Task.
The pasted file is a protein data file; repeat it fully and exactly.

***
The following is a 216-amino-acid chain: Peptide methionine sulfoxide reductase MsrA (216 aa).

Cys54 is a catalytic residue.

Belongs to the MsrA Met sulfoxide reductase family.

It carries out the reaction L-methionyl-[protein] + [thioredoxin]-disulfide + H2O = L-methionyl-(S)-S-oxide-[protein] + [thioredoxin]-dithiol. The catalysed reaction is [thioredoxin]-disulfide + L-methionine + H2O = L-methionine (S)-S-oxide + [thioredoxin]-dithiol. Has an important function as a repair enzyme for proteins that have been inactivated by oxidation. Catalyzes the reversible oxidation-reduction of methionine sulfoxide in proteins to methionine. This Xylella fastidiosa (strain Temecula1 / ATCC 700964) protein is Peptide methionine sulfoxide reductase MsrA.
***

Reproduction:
The following is a 216-amino-acid chain: Peptide methionine sulfoxide reductase MsrA (216 aa).

Cys54 is a catalytic residue.

Belongs to the MsrA Met sulfoxide reductase family.

It carries out the reaction L-methionyl-[protein] + [thioredoxin]-disulfide + H2O = L-methionyl-(S)-S-oxide-[protein] + [thioredoxin]-dithiol. The catalysed reaction is [thioredoxin]-disulfide + L-methionine + H2O = L-methionine (S)-S-oxide + [thioredoxin]-dithiol. Has an important function as a repair enzyme for proteins that have been inactivated by oxidation. Catalyzes the reversible oxidation-reduction of methionine sulfoxide in proteins to methionine. This Xylella fastidiosa (strain Temecula1 / ATCC 700964) protein is Peptide methionine sulfoxide reductase MsrA.